Improving Teach for America
May 2 marked the deadline for those accepted by Teach for America to agree to join its ranks. Across the country some 17,000 applicants applied to the two-year teaching program that places uncertified teachers in under-resourced school districts. The attraction is to join an organization committed to closing the achievement gap between low-income and high-income areas.
The large applicant pool is a testament to the dedicated recruitment of Teach for America. In the last five years the pool grew by 318 percent and this year alone increased by 27 percent. Teach for America's recruitment strategy heightens the awareness of the achievement gap in the United States. Eleven percent of the class of 2005 at Dartmouth applied for Teach for America, compared with only four percent in 2004. This places Dartmouth second in the ranks of the Ivy League for total applicants in 2005. Twelve percent of Yale's graduating class applied. Teach for America now competes with investment banking firms for Ivy League grads. I was one of the more than 100 Dartmouth students who applied to Teach for America this year. After my interview I talked with a friend about my post-graduation options and he said, "Well, Teach for America will take anyone. I mean they need teachers desperately, so you could always do that at anytime."
True, teachers are needed across the country. The achievement gap is vast: nine-year-olds in low-income communities are three grade levels behind those in high-income areas and are seven times less likely to graduate from college. But it is not true that Teach for America will take anyone and everyone. Out of the 17,000 applicants roughly 2,000 were accepted in 2005.
I respect Teach for America's selective standards, which cull out the highest qualified applicants, and its rigorous training program. As a result, principals of schools with Teach for America teachers frequently view them as more effective than certified first-year teachers. Most Teach for America teachers succeed in diminishing the achievement gap of their class. But I do not doubt that some of the other 15,000 applicants would make a significant impact helping school children in the United States.
Teach for America did not accept me. I received a polite form letter in the mail stating that they were unable to tell me why I am not a worthy candidate but they appreciated the time I put into my application and hoped I would still pursue other teaching opportunities in disadvantaged areas. They included a list of other teaching organizations with contact information. After talking with other students who did not make the final cut I find that I am not the only one left feeling dejected and confused from the Teach for America admissions process.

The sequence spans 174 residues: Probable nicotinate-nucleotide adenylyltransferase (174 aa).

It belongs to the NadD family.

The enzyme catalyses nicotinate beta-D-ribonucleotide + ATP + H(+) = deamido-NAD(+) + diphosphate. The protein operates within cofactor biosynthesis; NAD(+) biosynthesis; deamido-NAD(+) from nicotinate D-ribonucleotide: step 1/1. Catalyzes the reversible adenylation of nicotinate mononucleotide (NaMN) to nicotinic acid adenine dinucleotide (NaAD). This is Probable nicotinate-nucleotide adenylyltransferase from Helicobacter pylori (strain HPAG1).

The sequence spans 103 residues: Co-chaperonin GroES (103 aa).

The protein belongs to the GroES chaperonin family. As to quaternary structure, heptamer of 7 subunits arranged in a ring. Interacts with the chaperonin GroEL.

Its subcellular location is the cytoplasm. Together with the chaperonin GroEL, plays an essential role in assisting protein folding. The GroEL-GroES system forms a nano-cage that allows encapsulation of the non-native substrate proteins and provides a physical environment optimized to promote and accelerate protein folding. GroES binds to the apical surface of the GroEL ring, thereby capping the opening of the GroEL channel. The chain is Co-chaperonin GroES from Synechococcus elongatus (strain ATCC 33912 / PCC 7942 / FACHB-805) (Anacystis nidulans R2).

I do not consider myself a sore loser. I am sure the students accepted are better qualified than I. But I find it sad that much of the proactive energy towards education generated by Teach for America is not funneled in such a way to keep students engaged in educational issues. I am not asking Teach for America alone to take on 17,000 new teachers and lower its standards and efficacy. But if the stated national need is so great, why not expand the program to fill that need? I hope in time that the capacity of the program will grow to accept a greater number of qualified applicants and serve more communities.
Right now I wish that Teach for America could better inform rejected students as to why they were not worthy candidates. This would leave students with areas to improve on if they desire to reapply. It would leave them feeling hopeful instead of discouraged towards teaching as a career. More than this I would like to see Teach for America better affiliated with other inspiring teaching organizations focusing in impoverished regions. If Teach for America could form solid partnerships with other high caliber-teaching organizations, a greater direct exchange of rejected applicants could occur. Teach for America could prioritize the students it did not accept into groups and suggest the most qualified groups to other organizations. This way the educational system would benefit to the largest extent possible from the time, effort and money invested by Teach for America.
Teach for America is highly successful at serving its mission. I am amazed at what its teachers accomplish. There is no reason why other organizations can not follow its model and take advantage of the large numbers of graduating college students who are interested in teaching in low-income areas. Call us lazy, but the more accessible and encouraging other teaching options are to overwhelmed college seniors the better chance we'll join the parade and not become discouraged.